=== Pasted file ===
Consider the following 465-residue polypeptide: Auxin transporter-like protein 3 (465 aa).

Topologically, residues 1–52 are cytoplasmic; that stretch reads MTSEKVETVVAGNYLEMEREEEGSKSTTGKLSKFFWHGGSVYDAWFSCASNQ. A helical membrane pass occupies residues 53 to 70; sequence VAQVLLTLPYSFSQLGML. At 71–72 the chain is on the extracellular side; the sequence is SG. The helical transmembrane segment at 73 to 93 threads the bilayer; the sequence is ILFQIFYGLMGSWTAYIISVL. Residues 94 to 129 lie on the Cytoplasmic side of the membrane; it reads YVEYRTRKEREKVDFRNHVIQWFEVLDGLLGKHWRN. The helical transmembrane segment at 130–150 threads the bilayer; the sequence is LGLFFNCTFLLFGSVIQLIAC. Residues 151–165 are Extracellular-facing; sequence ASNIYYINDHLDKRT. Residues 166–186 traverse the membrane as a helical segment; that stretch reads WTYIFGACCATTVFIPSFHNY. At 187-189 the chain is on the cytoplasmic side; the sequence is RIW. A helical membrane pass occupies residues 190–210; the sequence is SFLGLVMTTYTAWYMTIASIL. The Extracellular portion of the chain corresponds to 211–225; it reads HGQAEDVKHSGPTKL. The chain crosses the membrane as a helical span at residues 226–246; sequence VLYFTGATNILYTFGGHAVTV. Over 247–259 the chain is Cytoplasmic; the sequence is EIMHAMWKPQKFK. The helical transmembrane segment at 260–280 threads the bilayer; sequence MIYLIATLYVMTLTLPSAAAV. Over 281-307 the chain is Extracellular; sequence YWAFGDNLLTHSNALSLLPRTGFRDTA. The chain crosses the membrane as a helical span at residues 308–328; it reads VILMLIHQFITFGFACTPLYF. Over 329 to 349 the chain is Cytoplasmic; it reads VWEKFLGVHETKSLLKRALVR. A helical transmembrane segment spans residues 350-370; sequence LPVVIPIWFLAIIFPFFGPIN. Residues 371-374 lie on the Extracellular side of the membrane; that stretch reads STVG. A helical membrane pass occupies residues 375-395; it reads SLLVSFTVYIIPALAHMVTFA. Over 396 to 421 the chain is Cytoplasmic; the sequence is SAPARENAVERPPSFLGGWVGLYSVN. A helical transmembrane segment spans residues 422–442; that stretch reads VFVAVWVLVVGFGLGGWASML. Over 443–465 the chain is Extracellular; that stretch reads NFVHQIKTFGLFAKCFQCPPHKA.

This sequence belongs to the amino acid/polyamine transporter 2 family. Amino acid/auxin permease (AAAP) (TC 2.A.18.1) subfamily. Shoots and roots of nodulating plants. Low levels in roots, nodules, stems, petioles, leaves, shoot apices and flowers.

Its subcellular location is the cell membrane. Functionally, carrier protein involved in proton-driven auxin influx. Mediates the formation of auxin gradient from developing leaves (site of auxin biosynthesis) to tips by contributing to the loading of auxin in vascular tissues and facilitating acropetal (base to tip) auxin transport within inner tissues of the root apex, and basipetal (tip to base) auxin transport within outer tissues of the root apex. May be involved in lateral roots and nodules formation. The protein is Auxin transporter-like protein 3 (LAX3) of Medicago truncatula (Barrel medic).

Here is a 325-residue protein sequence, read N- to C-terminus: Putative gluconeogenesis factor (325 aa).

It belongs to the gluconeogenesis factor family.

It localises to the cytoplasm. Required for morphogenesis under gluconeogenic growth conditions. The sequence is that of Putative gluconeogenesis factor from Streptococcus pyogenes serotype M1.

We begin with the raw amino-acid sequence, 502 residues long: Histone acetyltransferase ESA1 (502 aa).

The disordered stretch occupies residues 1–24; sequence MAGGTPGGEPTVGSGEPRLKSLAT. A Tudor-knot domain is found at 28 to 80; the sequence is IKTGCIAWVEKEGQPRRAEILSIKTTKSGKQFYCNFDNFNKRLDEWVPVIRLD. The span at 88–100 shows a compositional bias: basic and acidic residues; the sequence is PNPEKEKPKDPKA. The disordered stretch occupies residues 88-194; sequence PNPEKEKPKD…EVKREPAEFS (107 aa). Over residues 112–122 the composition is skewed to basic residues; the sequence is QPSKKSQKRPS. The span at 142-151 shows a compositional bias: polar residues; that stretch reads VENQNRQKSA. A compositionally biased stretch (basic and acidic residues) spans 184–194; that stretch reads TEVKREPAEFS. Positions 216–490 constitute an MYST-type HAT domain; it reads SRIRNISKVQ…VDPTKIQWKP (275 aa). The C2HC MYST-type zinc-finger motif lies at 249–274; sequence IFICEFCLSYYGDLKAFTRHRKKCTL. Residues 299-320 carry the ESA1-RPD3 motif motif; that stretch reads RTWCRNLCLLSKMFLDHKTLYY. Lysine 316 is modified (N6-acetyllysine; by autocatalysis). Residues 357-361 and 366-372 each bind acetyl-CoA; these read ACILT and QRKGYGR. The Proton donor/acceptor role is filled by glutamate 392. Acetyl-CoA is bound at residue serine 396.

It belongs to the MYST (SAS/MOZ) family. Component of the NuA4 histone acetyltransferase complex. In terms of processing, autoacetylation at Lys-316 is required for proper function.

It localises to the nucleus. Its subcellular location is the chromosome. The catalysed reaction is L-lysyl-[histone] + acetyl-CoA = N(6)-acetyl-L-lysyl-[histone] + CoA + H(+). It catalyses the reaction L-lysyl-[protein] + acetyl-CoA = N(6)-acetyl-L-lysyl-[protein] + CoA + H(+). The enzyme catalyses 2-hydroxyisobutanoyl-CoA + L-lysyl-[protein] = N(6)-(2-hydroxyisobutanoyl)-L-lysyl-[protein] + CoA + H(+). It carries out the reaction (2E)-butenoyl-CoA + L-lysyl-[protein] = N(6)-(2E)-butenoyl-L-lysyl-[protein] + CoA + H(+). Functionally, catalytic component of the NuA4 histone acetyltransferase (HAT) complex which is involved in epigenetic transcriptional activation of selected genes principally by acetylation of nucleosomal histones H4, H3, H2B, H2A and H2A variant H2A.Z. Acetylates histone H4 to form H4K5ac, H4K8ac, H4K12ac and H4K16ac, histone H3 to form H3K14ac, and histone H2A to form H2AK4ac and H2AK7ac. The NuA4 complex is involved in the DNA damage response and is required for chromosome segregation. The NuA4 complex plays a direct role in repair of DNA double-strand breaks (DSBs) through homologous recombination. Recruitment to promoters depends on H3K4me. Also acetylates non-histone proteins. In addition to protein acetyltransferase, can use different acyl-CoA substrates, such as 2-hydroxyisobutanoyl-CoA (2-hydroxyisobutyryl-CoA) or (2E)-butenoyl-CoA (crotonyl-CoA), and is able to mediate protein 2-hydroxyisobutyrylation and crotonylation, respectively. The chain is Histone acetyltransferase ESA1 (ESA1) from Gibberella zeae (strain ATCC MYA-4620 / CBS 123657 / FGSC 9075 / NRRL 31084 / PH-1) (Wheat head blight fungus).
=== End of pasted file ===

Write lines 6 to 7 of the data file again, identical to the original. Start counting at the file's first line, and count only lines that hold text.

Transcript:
It belongs to the gluconeogenesis factor family.

It localises to the cytoplasm. Required for morphogenesis under gluconeogenic growth conditions. The sequence is that of Putative gluconeogenesis factor from Streptococcus pyogenes serotype M1.